Now again, Romans 10:17 says, “Faith cometh of hearing and hearing by the word of God.” The ability to do anything before God comes from His willingness to allow it done. What, then, was the problem with their faith in Mtt. 17? I suggest that they simply did not know what the word of God was with regard to the matter under consideration. Christ said faith as a grain of mustard seed would remove mountains. That is, just a word from God is all it would take to remove a mountain. Not confidence in one’s ability (natural or transposed) to perform such a feat; but, authorization from God to do it – just a word, just a small word from God is all it would take, But nothing less than that would do.
He said in verse 21, “Howbeit this kind goeth not out but by prayer and fasting.” That is what was wrong with their faith. They simply did not know enough about the mind of God and how he cast out this kind of demon. The problem with their faith was in their understanding of the mind (or word) of God. And I suggest that is the problem in failures today. It is not in the confidence one has in Christ, the “faith healer,” or himself. It is the lack of authorization for the deed performed – a lack of understanding as to what the word of God teaches.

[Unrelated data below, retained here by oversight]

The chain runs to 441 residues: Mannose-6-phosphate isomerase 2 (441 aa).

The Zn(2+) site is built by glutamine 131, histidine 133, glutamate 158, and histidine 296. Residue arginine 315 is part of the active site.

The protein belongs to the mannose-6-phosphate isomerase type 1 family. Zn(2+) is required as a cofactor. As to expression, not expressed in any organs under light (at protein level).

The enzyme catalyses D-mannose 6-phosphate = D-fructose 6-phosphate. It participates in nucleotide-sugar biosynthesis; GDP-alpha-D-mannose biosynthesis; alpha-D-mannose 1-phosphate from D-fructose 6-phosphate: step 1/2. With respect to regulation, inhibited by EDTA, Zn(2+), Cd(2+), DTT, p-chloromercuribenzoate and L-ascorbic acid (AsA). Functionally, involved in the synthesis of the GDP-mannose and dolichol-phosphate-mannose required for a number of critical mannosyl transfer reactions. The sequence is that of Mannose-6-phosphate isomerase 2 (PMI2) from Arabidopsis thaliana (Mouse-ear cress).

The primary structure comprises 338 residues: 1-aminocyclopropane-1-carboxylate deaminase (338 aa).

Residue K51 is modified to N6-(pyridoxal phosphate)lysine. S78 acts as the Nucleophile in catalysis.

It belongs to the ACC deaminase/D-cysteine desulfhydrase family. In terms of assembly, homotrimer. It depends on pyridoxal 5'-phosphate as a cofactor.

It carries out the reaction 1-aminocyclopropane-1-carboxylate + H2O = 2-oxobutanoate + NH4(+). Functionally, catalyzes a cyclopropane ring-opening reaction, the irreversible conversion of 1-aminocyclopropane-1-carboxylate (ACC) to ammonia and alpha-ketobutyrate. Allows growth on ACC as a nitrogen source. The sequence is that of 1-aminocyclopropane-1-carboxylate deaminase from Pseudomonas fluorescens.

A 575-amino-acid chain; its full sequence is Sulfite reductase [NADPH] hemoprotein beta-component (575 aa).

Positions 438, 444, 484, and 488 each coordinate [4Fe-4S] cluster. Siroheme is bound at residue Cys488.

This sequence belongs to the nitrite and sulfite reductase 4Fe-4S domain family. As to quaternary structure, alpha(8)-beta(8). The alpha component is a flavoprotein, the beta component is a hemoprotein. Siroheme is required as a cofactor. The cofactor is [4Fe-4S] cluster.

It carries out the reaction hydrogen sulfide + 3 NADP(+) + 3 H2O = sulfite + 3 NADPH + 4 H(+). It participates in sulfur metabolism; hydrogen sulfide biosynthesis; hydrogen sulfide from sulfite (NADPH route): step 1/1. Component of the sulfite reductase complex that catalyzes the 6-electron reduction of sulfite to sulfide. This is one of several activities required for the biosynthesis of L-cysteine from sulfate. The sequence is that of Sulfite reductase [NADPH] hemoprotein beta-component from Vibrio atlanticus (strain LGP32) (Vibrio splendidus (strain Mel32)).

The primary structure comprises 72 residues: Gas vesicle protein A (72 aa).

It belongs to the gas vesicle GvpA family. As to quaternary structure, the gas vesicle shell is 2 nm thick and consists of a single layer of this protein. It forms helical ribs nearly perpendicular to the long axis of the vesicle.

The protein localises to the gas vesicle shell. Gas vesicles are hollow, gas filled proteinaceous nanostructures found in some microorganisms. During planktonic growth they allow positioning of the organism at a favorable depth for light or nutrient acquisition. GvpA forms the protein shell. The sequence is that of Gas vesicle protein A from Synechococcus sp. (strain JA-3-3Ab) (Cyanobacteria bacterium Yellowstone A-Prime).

Thus, the problem is with the “healer” not with the one being healed. They cannot do it because they have no authorization from the word of God to do it. We ask that men get back to the New Testament. Become concerned with its teaching and not with the continuous display of the supernatural. Faith comes by hearing the word of God, and “We walk by faith and not by sight” (Rom. 10:17; 2 Cor. 5:7).
Truth Magazine XXI: 48, pp. 763-764
December 8, 1977